did not have authority to order a settlement conference and, therefore, did not have authority to enter a
default judgment based on defendant’s failure to attend the conference. However, defendant never
alleged during any of the proceedings below that Judge Kolenda lacked authority to enter the order
scheduling the conference or that Judge Kolenda lacked the authority to enforce the order with
sanctions. Indeed, defendant failed to mention Judge Kolenda’s alleged lack of authority to enter the
scheduling order until filing this appeal.1 Because defendant failed to raise an objection in the trial court,
we decline to consider defendant’s argument. See, e.g., People v Montrose (After Remand), 201
Mich App 378, 379-380; 506 NW2d 565 (1993).2
Defendant also contends that Judge Kolenda abused his discretion in imposing the sanction of
default because plaintiffs’ complaint on its face shows that Butterworth Hospital was not free of active
fault and thus failed to state a cause of action for indemnification. Defendant never raised any argument
regarding the sufficiency of the pleadings at any of the hearings related to the default before Judge
Kolenda.3 If defendant wished to set up a meritorious defense on the ground that Butterworth’s active
negligence appeared on the face of the complaint, he should have brought the defense clearly to the
attention of Judge Kolenda either by stating such asserted defense in his motion for reconsideration or in
his motion to set aside the default judgment or, minimally, by arguing it orally before Judge Kolenda.
We decline to consider an argument not presented to the trial judge, particularly where defendant seeks
review of the manner in which Judge Kolenda exercised his discretion.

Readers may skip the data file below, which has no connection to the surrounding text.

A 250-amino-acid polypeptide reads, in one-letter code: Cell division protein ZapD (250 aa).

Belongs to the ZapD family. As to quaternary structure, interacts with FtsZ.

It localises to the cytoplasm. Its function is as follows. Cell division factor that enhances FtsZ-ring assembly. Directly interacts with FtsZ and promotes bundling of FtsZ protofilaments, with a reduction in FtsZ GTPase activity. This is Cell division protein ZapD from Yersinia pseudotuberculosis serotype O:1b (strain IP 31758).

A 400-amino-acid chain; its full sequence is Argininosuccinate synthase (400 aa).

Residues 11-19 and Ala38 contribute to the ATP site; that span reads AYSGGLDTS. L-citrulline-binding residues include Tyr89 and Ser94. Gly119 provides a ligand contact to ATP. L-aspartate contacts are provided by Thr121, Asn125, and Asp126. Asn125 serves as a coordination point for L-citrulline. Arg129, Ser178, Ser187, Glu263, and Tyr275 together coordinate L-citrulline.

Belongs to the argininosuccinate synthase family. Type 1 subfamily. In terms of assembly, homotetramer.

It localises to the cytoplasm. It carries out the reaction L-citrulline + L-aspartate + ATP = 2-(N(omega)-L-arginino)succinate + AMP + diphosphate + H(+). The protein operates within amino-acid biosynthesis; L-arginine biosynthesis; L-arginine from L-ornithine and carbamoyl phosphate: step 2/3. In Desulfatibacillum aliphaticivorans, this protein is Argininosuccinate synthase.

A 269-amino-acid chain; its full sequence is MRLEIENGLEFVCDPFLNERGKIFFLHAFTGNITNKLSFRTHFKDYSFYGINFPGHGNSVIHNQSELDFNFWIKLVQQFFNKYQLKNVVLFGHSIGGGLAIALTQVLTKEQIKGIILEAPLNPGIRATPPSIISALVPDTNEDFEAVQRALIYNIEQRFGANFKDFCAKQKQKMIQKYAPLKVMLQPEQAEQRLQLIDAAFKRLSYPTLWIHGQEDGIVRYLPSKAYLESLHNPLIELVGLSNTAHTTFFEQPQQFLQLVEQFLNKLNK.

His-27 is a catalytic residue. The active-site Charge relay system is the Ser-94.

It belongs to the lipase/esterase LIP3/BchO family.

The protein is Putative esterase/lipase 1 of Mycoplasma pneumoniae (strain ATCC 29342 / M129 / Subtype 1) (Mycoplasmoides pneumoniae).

Defendant next asserts that Judge Kolenda erred by entering the default judgment without
requiring plaintiffs to first prove that defendant’s negligence was the sole cause of the decedent’s death.
Defendant’s assertion is misplaced. Plaintiffs alleged that defendant’s negligence was the sole proximate
cause of the decedent’s death. A default amounts to an admission of the allegations contained in the
complaint. American Central Corp v Stevens Van Lines, Inc, 103 Mich App 507; 303 NW2d 234
(1981). It is the very essence of a default that it relieves the plaintiff of the necessity of proving the
allegations in the complaint. Defendant points to no authority, and our research has unveiled none, to
support his argument that where there are disputed issues of fact, a plaintiff must offer proofs on those
issues to establish liability before a default may be entered.
Next, defendant maintains that Judge Kolenda abused his discretion by entering the default
judgment as a sanction for defendant’s failure to attend the court-ordered settlement conference. A trial
court’s decision to grant a default for failure to appear at a scheduled settlement conference is reviewed
for an abuse of discretion. McGee v Macambo Lounge, Inc, 158 Mich App 282, 285; 404 NW2d
Pursuant to MCR 2.401(G)(1), “failure of a party or the party’s attorney to attend a scheduled